Skunk Works Reveals Speed Racer Configuration
Lockheed Martin’s Skunk Works has taken the wraps off an experimental, air-launched unmanned aircraft system called Speed Racer that is meant to validate a new manufacturing process as much as a possible new weapon system.
A company-produced video released on the eve of the virtual Aerospace Warfare Symposium that ran Feb. 24-26 reveals a small, jet-powered unmanned aircraft system (UAS) with a hexagonal fuselage, folding and swept wings, plus two sharply canted aft dorsal tails, along with one ventral tail.
- Speed Racer is close to first flight
- Skunk Works trademarks StarDrive
The unidentified UAS in the video is launched by a twin-engine aircraft that strongly resembles a Beechcraft 1900D, although the launch platform choice in the video may be arbitrary. During the launch sequence, the UAS is released from a wing store. An exhaust plug is ejected as the engine starts, and the wings fold out to provide lift. As the UAS cruises low over a rocky landscape, no hint of a specific mission is shown.
Reflecting the new trend of military design that blurs the line between a reconnaissance-gathering UAS and a target-seeking cruise missile, either a sensor payload or a warhead may be on board.
Asked to confirm the identity of the UAS, a Lockheed Martin spokeswoman verified that the video quietly reveals the aircraft at the center of the secretive Speed Racer program. The video shows a “configuration our team continues to explore for Speed Racer,” the spokeswoman added.
The existence of Speed Racer became known only five months ago during a lightly attended online press event by the Skunk Works at the virtual Air, Space and Cyber Conference. At the time, Lockheed Program Manager Joe Pokora acknowledged only that the letters of Speed Racer spell out an acronym, but he declined to elaborate on the details.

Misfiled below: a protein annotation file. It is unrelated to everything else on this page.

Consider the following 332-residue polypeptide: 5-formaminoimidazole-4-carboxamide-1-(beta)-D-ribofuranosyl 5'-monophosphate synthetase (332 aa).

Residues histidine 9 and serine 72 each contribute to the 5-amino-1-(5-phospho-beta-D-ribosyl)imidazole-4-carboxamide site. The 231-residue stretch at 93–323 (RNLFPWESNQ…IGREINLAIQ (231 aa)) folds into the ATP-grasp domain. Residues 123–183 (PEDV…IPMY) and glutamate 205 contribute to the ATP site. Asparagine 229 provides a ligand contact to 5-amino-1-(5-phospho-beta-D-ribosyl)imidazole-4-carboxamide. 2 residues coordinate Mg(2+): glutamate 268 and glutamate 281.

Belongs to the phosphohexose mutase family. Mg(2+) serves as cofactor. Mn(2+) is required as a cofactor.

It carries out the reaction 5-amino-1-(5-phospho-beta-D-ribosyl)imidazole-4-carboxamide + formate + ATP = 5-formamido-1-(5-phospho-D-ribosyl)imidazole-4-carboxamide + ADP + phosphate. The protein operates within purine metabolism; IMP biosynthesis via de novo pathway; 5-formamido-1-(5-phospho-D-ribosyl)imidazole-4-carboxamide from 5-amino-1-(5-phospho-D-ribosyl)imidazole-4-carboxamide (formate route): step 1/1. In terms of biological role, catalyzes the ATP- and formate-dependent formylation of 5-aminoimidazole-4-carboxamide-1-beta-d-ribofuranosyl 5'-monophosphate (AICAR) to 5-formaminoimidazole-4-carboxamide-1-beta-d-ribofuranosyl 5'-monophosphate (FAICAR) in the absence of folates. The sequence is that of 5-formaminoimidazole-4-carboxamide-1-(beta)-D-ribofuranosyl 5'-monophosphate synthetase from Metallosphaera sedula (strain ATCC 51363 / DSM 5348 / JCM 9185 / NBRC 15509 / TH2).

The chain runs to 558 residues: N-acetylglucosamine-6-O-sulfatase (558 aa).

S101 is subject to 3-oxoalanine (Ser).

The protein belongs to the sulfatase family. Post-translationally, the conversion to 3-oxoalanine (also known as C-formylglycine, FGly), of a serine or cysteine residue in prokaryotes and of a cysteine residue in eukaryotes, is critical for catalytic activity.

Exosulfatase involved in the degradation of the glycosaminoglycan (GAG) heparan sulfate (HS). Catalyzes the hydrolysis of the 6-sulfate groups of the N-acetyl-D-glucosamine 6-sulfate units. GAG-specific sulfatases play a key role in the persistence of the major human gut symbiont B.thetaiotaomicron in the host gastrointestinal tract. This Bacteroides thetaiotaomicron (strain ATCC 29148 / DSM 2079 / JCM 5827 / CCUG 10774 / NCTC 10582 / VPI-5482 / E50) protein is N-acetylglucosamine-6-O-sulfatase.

Despite sharing the name of an American version of a Japanese cartoon series about a car called the Mach 5, the first term of Lockheed’s Speed Racer concept may not actually imply anything about the velocity of the vehicle. The name instead reflects the Skunk Works’ embrace of the digital engineering ethos for aircraft design now championed by the U.S. Air Force.
On Feb. 11, Lockheed received U.S. government approval to adopt a new trademark for StarDrive. Reminiscent of Boeing’s branded “Black Diamond” project to support the manufacturing process for a failed joint bid with Lockheed for the Long-Range Strike Bomber contract, StarDrive is Lockheed’s name for a new digital engineering process.
Engineers have used digital tools for decades, but this new approach is far more inclusive, says Renee Pasman, Skunk Works director of integrated systems. One of the main challenges of the past was coordinating projects’ various engineering disciplines. Lockheed’s approach to digital engineering now seeks to bring together engineering with production, the supply chain, finance and sustainment at the beginning of a new design.
“That partnership, not just from an engineering perspective, but from all of the functions involved, is going to be key,” Pasman says.
“We are working in partnership between us and the government on how to make significant progress there,” Pasman adds. “And it is a very exciting thing that’s coming up here in the next couple of months [and] years, as we work through some of this and get that capability out.”
A new artifact of the StarDrive process is an advanced new manufacturing process, which produced a prototype of a full-size hole with determinate assembly for composite airframe skins, the company says. In determinate assembly, holes are drilled so precisely that they can be used to align components without a costly jig or tool involved.
Any involvement by the Air Force in the Speed Racer program at this point is unknown, but there are clear signs of interest. The Armament Industry Roundtable scheduled by the Air Force Research Laboratory in late March advertises that topics of discussion will include Speed Racer, which is listed alongside two Air Force-funded projects—Golden Horde and Gray Wolf—that seek to introduce more autonomous capabilities in low-cost cruise missiles and other weapons.
A common supplier for Gray Wolf and Speed Racer is Kratos Turbine Technologies (KTT), a division that specializes in low-cost turbojets. Technical Directions Inc., a KTT subsidiary, delivered the engines for the Speed Racer program earlier this month.